'Overflights aim to pressure world'

Halutz approves IDF document saying army must continue flights over Lebanon.

November 2, 2006 12:34
1 minute read.
'Overflights aim to pressure world'

IAF fighter jet 298. (photo credit: AP)


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An internal IDF document says the air force's controversial flights over Lebanon are intended in part to pressure the international community to take action to stop arms smuggling to Hizbullah guerrillas and to release two abducted Israeli soldiers, a senior Defense Ministry official said Thursday. The document, titled "Strategic diplomatic messages: the army must continue overflights to secure international pressure," was approved by chief of staff, Lt. Gen. Dan Halutz, the official said.

  • The second Lebanon war: JPost.com special report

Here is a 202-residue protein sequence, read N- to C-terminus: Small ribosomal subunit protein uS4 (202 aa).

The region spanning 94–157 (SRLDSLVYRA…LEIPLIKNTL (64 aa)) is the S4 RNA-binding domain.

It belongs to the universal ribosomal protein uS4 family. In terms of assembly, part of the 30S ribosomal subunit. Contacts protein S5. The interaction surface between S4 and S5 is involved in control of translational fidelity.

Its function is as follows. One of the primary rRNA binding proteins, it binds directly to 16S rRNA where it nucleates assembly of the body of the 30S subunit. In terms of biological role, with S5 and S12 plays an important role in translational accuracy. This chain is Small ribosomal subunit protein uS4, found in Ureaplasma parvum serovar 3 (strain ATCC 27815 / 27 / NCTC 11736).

• Bolton: Syria, Iran arming Hizbullah He spoke on condition of anonymity because he isn't authorized to discuss policy with the press. On Tuesday Israeli warplanes roared low over Hizbullah strongholds in south Beirut in the heaviest show of air power over Lebanon since the August 14 cease-fire. The IDF Spokesman's Office would not confirm reports of the mock air raids over Hizbullah strongholds in Beirut and in the south of the country, saying it did not give operational details. Witnesses and Lebanese security officials said that IAF F-16s dived down at least six times to zoom low over the city's southern suburbs before roaring back up to the sky. The roar of the jets caused concern among residents, some of whom took to the rooftops and balconies to watch. The Lebanese army issued a statement saying its anti-aircraft batteries fired at the planes. The overflights came only hours after UN envoy Terje Roed-Larsen told the Security Council that the Lebanese government had reported that arms were being smuggled into the country from Syria, and a few hours before Hizbullah leader Sheikh Hassan Nasrallah was scheduled to appear on a Lebanese television channel. France and European Union officials reiterated Tuesday that Israeli flights in Lebanon's airspace were violations of Lebanese sovereignty and needed to be stopped. with Josh Brannon

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